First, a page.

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Liberian president's son resigns from oil company

Tuesday - 9/17/2013, 1:50pm  ET

JONATHAN PAYE-LAYLEH
Associated Press

MONROVIA, Liberia (AP) -- The son of Liberian President Ellen Johnson Sirleaf has resigned from his position as head of the state oil company, an appointment that had prompted allegations of nepotism from the president's critics.

Sirleaf accepted the resignation of her son, Robert Sirleaf, from his positions as chair of the National Oil Company of Liberia and as senior presidential adviser, according to a statement from the Executive Mansion Tuesday.

"With your departure, this government will lose one of its most valuable assets," the president wrote in a letter to her son that was included in the statement.

The resignation comes just days after Liberia's lawmakers suspended debate on new oil laws until after they return from break in January. Liberian non-governmental organizations had urged lawmakers not to pass the laws, complaining of the lack of public consultation.

The oil company has refused to make copies of the draft laws public. One law governs the oil company itself while the other governs production and exploration. The Senate passed the laws on Sept. 10, but the House of Representatives on Friday voted to suspend debate.

The attempt to rush the laws through the legislature was unacceptable, said Chloe Fussell, a campaigner at the environmental watchdog Global Witness.

"These bills are supposed to be open for public debate -- for months, the drafters have been promising us consultation -- and at the very least, the legislature should have more than a day or two to read them," she said.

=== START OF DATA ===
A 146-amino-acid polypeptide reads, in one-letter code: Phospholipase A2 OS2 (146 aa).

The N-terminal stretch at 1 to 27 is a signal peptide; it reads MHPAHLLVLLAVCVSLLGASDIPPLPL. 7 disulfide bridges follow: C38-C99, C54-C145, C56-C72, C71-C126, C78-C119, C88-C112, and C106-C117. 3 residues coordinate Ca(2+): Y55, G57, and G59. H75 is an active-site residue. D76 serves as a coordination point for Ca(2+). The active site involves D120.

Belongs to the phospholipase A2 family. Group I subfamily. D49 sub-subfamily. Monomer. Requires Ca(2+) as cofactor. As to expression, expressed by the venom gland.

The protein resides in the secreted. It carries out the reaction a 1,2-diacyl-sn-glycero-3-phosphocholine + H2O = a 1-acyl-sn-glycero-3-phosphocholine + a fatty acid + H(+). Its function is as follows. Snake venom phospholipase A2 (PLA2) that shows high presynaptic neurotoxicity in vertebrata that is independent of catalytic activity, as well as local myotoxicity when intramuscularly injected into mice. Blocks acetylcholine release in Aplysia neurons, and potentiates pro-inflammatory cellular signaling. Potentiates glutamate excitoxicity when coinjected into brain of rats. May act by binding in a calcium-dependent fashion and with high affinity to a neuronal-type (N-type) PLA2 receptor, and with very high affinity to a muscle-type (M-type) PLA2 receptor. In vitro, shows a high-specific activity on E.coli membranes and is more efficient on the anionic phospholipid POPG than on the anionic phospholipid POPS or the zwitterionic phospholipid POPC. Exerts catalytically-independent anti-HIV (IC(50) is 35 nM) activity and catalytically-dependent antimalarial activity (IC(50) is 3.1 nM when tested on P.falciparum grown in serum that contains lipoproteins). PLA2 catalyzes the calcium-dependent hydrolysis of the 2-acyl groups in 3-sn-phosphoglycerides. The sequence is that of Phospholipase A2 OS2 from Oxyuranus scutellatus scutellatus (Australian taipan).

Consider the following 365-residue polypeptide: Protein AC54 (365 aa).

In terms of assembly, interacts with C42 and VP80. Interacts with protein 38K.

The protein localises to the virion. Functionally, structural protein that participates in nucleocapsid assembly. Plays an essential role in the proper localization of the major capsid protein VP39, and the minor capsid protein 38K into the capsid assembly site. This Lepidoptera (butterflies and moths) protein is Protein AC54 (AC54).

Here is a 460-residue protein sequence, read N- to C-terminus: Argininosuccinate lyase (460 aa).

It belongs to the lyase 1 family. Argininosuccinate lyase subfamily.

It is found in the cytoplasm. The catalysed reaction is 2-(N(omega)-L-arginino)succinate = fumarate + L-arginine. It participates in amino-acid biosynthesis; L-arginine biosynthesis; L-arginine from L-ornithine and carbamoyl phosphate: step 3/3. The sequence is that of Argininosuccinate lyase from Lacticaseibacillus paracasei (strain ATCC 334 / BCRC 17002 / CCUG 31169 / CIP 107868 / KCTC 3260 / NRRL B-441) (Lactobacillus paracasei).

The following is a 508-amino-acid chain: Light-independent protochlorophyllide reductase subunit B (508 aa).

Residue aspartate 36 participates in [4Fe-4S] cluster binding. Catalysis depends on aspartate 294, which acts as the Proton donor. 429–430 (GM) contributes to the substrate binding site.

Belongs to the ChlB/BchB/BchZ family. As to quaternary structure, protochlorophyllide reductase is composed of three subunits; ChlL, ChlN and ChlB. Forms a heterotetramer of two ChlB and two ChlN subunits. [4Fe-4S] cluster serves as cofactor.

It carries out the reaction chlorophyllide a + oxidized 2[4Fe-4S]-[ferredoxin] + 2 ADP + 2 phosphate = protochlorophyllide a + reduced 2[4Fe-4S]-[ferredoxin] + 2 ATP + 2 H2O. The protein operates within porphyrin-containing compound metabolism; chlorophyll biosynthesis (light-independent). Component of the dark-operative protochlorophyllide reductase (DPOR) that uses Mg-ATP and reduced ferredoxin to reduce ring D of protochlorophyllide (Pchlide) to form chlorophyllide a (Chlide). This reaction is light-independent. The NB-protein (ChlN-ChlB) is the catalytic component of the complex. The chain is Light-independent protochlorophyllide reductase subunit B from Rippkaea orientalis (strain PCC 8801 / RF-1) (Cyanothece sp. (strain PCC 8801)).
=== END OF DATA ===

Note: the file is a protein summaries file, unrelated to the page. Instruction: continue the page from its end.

The government appeared eager to pass the laws so that it could auction off new offshore blocks, Fussell said.

"But passing these laws without anyone seeing them could have resulted in an oil sector that is badly regulated," she added. "In a country marred by corruption, that would be a recipe for disaster -- just look at Angola and Nigeria."

Critics of the president welcomed her son's resignation, saying his removal from the government posts was overdue.

"There is a need to critically examine what he's done," said Jefferson Koijee, youth wing leader for the opposition Congress for Democratic Change. He added that Robert Sirleaf's holding of two portfolios was "causing some embarrassment" for the government.

President Sirleaf has two other sons in top government positions. Fumba Sirleaf is director of the National Security Agency, and Charles Sirleaf is deputy governor of the Central Bank, though he was temporarily suspended last year for failing to declare his assets.

Sirleaf has repeatedly defended her sons' appointments, saying they are qualified public servants.

She appeared to address the criticism obliquely in her letter to her son Robert published Tuesday.

"Perhaps it will be many years before Liberians realize the scale of the profound debt our country owes to you, but I am certain that day will come," she said. "Today, the President and the Nation thank you for your patriotic service, and wish you well."

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Corey-Boulet reported from Dakar, Senegal.


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